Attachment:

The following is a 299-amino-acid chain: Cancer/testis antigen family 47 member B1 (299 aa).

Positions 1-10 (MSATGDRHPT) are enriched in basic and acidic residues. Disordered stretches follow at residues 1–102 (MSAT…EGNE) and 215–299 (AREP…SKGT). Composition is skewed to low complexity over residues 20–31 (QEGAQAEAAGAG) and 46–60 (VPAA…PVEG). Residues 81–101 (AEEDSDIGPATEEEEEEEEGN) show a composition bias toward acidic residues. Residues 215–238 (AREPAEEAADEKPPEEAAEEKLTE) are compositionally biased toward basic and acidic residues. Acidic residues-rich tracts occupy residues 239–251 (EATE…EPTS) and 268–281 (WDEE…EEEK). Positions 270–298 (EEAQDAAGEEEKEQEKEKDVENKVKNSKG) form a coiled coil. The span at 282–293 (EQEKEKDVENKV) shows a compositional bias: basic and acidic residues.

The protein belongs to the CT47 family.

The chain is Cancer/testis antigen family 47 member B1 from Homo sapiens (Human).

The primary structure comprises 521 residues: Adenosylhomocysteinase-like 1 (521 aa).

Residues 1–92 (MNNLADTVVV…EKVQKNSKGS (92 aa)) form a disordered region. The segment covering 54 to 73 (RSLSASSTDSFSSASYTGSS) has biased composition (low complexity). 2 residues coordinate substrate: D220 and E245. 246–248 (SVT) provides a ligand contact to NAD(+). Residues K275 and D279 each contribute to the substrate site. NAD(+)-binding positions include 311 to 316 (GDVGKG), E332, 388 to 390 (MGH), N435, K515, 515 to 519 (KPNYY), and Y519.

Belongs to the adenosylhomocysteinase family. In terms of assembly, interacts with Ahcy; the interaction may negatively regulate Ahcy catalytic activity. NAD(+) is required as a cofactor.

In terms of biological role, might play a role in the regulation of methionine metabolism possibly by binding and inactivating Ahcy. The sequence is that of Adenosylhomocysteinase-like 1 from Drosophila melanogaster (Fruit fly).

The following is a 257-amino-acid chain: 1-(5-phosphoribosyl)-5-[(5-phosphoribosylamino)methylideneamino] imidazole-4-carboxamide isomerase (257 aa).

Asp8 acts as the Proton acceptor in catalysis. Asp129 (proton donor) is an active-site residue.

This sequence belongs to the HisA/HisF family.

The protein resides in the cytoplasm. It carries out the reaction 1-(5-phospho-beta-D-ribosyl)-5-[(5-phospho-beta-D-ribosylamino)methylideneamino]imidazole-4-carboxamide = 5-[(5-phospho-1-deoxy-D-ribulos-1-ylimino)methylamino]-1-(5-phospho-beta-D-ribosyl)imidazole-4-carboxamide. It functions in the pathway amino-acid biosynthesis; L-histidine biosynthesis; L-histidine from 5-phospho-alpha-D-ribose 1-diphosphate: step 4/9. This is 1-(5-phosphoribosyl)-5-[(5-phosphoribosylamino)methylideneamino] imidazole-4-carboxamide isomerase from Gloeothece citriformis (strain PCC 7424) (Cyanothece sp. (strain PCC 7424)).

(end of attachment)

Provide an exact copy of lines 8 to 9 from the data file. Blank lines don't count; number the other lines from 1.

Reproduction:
In terms of biological role, might play a role in the regulation of methionine metabolism possibly by binding and inactivating Ahcy. The sequence is that of Adenosylhomocysteinase-like 1 from Drosophila melanogaster (Fruit fly).

The following is a 257-amino-acid chain: 1-(5-phosphoribosyl)-5-[(5-phosphoribosylamino)methylideneamino] imidazole-4-carboxamide isomerase (257 aa).